The Conservative Party has been inching closer in recent polls to the threshold for getting into Parliament without winning an electorate seat.
In the Radio New Zealand poll of polls - an average of the four most recent polls - the party is up slightly to 3.7 support, while in one individual survey the Conservatives recorded 4.7 percent.
If the party won more than 5 percent of the vote in the general election it could have about six MPs in Parliament.
For the party's leader, Colin Craig, citizens' initiated referendums, such as on the anti-smacking law, should be binding.
While he has been saying that's a bottom line if the Conservatives are to be part of a coalition, that stance was softened in recent days saying financial vetoes could be applied if the proposed change doesn't stack up economically. Mr Craig wants the anti-smacking law gone.
Christine Rankin, former Work and Income chief executive is second on the list and standing in Epsom.
The first thing she would change if elected is the "appalling behaviour" in Parliament.
"It's a disgrace the way they treat each other in Parliament. I go in with a view that everybody is there doing their best for their own beliefs an might not agree with them and they might not agree with me but they deserve respect."
Hastings-based law and order campaigner Garth McVicar, third on the party list, was prompted to stand for the Conservatives after a convicted paedophile, who had name suppression, tried to sue him for publishing his name. The case was eventually dropped.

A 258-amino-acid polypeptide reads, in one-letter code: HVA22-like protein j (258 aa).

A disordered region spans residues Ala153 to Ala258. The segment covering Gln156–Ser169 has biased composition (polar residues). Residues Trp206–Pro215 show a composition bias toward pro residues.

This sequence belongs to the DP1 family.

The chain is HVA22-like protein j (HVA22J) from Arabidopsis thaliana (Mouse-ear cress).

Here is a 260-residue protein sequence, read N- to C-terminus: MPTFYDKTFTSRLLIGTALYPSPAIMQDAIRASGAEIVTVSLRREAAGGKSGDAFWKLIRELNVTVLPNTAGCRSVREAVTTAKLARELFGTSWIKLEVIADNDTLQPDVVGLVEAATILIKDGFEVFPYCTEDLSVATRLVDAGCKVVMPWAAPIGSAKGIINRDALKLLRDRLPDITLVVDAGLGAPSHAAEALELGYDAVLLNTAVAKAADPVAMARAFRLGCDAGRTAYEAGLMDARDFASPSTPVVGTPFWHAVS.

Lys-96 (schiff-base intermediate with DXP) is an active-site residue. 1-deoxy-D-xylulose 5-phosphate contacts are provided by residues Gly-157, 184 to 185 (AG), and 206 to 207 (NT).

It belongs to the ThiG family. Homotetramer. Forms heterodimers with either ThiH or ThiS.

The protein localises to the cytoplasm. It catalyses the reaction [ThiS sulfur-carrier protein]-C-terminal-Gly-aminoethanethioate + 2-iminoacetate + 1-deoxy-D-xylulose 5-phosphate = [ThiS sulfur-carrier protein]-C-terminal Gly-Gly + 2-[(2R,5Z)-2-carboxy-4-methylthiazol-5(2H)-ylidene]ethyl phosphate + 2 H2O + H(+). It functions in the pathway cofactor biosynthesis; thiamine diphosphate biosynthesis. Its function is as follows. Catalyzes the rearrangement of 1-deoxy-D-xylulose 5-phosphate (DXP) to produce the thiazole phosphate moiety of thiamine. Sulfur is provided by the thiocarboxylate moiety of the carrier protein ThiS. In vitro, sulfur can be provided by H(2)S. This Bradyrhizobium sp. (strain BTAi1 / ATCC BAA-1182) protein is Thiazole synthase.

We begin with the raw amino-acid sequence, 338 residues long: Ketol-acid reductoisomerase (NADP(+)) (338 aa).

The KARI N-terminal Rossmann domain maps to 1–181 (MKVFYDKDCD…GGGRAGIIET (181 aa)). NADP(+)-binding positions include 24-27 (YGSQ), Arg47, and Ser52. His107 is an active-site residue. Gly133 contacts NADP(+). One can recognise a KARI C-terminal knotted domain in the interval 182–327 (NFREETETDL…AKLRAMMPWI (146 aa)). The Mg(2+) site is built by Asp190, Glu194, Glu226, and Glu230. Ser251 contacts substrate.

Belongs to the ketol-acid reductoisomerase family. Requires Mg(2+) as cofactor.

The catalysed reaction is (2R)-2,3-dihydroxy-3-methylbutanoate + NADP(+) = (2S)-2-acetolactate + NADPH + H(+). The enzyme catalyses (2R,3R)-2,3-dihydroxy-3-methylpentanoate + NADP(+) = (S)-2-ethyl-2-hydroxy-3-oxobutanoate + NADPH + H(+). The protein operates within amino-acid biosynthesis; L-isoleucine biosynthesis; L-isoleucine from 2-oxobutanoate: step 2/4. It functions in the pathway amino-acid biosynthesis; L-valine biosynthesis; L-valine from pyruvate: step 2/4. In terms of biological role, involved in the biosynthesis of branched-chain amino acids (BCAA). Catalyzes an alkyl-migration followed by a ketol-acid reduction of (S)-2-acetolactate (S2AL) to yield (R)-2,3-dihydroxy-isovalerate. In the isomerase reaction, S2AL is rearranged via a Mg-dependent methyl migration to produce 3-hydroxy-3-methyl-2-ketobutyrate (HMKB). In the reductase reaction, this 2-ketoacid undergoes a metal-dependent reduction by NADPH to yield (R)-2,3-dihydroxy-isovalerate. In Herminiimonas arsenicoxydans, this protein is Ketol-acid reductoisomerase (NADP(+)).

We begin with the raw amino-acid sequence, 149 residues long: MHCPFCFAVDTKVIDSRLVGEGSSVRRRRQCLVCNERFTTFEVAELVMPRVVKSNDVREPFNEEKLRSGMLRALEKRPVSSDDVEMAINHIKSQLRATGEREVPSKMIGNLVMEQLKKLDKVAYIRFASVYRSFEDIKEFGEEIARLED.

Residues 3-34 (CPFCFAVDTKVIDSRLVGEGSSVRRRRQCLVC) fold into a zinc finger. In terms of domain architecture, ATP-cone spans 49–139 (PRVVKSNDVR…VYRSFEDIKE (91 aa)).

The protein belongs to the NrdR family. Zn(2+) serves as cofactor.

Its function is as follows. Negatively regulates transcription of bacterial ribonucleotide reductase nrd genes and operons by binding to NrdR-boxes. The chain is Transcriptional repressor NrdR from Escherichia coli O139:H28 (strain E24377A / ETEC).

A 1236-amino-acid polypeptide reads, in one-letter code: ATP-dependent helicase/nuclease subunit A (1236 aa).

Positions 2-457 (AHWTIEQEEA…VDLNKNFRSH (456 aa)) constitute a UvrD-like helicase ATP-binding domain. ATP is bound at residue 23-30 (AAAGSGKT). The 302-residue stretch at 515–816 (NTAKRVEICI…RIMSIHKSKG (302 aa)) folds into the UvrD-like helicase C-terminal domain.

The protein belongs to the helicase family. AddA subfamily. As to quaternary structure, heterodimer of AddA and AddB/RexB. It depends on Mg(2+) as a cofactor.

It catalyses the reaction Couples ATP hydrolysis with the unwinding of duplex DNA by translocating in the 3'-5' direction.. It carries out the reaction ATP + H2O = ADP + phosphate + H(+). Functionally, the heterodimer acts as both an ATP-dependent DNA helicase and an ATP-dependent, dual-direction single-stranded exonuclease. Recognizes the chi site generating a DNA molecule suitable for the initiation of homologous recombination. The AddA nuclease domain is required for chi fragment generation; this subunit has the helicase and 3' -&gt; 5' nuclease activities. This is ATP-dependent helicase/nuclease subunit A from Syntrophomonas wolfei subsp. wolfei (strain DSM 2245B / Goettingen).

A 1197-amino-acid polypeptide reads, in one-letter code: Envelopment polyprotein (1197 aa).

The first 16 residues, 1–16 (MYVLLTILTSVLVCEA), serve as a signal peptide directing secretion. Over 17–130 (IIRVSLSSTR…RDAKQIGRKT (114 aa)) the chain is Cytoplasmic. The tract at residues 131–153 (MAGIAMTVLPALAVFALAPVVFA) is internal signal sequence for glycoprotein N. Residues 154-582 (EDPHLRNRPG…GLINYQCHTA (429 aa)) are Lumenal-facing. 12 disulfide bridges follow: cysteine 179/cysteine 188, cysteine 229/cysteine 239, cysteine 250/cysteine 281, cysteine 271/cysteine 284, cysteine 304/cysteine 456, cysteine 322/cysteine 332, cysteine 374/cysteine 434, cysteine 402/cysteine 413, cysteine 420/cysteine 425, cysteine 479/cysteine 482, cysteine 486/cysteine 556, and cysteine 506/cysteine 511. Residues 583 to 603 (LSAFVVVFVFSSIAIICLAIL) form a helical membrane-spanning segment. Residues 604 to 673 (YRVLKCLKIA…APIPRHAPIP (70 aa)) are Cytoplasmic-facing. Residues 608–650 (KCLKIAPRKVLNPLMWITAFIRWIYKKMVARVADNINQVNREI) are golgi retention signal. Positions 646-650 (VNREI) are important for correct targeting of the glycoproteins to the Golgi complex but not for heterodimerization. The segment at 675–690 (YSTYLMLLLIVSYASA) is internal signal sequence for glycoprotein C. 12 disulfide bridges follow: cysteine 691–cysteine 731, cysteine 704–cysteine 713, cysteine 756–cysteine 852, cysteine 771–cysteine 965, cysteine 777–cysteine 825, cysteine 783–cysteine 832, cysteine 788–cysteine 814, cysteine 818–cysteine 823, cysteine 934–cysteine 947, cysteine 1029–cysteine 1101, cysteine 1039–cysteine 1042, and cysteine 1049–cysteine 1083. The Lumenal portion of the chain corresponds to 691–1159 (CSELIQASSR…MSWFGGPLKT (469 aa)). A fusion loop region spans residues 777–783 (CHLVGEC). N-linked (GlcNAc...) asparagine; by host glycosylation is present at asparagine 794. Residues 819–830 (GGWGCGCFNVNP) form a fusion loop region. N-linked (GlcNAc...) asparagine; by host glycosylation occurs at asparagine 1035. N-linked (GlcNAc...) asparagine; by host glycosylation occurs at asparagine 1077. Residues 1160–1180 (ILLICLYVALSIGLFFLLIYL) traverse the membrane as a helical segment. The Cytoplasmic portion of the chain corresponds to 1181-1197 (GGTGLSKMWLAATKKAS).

"That's an area I'm incredibly passionate about, I know what's wrong, I know what we need to change so watch this space if I can get over that 5 percent line."
The party's North Shore candidate and fourth on the party list is Melissa Perkin, executive director of the Bar Association. Ms Perkin does not support breaking suppression orders and has other priorities.
"Something that I'd be very keen to look at is legal aid rates, I'd also be very keen to have a review of what's happening with leaky buildings."
Former police officer Callum Blair is standing in Upper Harbour and is sixth on the list. "Binding referenda is probably where I would be pushing because it will really have an effect on how our Parliament works in the future"
As for what potential coalition partner National thinks of the party, leader John Key says: "I honestly don't know them very well. "I do know Garth McVicar from his time at the Sensible Sentencing Trust and I know Christine Rankin and both of them I have respect."
Mr Key said he still would not consider helping the Conservatives win an electorate seat because they need to prove themselves first by getting 5 percent of the vote.